Non carpeted flat in breach of lease

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    Non carpeted flat in breach of lease

    Just due to exchange on a leasehold flat and in the terms of the lease I am supposed to have carpet. I have laminate floor throughout. Literally due to exchange and buyer is asking for 2,000 pounds for new carpet. Says she cannot purchase without carpet as I am in breach of my lease. Have said I can carpet my flat with a cheap carpet and underlay for 500 pounds or give her this amount to put towards the expensive carpet she desires. Do you have to carpet a flat before selling. I have seen many flat in same block sold with wooden flooring.
    pounds for new carpet.

    #2
    Are you in breach of your lease?

    Comment


      #3
      I suspect you will be in breach. Don't forget buyer can just walk away. Are the flats easy to sell ? How much do you want to get it sold ?

      Comment


        #4
        No you don't have to carpet a flat when selling. AND you can take the carpet with you.
        ( but best to carpet it if it's against the lease )

        Yes, you are in breach of your lease, but when the lease was first written and first sold, if there was no carpet supplied, then you cannot give a carpet to the new buyer, as that carpet belongs to you ( if you had it carpeted ).

        Also, it is up to the incoming leaseholder to observe the lease,( as well ) and if you had it carpeted, they are yours, so the incoming leaseholder has to buy their own carpets.

        Tell them they have read the lease, seen the flat, everything is finalised, a projected exchange date is set, so what's the problem.
        The floor coverings belong to you. Even the laminate you put down.
        As she does not want the laminate, tell her you will be removing that, as it's your laminate, or you can leave it there, and give her £ 500 to re-carpet.

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          #5
          I acknowledge ram s knowledge and experience. He will be correct. However, I repeat are you ready to possibly lose a sale ? game of bluff ?

          Comment


            #6
            We need to know please:

            (a) exactly what the lease says about floor coverings

            (b) if you are supposed to have carpet whether you obtained the landlord's consent to lay a laminate floor

            (c) if you are supposed to have carpet and did not obtain the landlord's consent how long ago you laid the laminate floor and if the landlord knows about it

            (d) if there is a flat below yours

            (e) if anyone has complained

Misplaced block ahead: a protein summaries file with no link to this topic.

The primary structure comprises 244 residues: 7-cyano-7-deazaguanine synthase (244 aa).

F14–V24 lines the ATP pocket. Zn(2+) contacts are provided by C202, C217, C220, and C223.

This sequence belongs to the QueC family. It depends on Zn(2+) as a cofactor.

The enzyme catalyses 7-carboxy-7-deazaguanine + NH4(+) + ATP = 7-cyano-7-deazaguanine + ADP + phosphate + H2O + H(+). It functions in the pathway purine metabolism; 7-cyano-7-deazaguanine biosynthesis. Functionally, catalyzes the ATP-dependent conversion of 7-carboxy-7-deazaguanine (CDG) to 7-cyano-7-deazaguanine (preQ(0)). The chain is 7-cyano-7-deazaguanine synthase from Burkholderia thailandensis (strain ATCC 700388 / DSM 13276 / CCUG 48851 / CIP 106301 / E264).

Comment


              #7
              Originally posted by scot22 View Post
              However, I repeat are you ready to possibly lose a sale ? game of bluff ?
              Of course there is a possibility you will lose the sale, but over carpets ! - probably not.

              The buyer either wants carpets for free.
              or
              She is hesitant that she will be found in breach of the lease.

              Continuing my last post,
              carpets in a house or flat, - - you ask the buyer
              "Would you like to buy my carpets, ( done this twice ), and if not, we will take them with us".
              If leaving the carpets, the prospective buyer gives money to the seller for the carpets.

              You are not leaving any carpets, therefore no money is asked for from prospective buyer for the none existent carpets.
              For her to demand money for carpets, irrespective of the lease, is not on.

              If push comes to shove, fit your £ 500 carpets, and then say, lease adhered to, place carpeted,
              Then say ,
              "Would you like to buy my carpets, and if not, we will take them with us".

              BUT be prepared to leave the carpets for no payment. For the sake of a clean exchange.

              Comment


                #8
                You state that your lease requires you to have a carpet and if that is the case, it would be reasonable to sell the flat in a condition which complies with the lease. The purchaser cannot expect an expensive carpet or a brand new carpet, Your offer to fit a carpet or make an allowance seems to be reasonable but as others have said it depends on how far you wish to stand your ground and risk the loss of a sale, I suggest that you wait for the purchaser to respond but you may need to negotiate an agreement.

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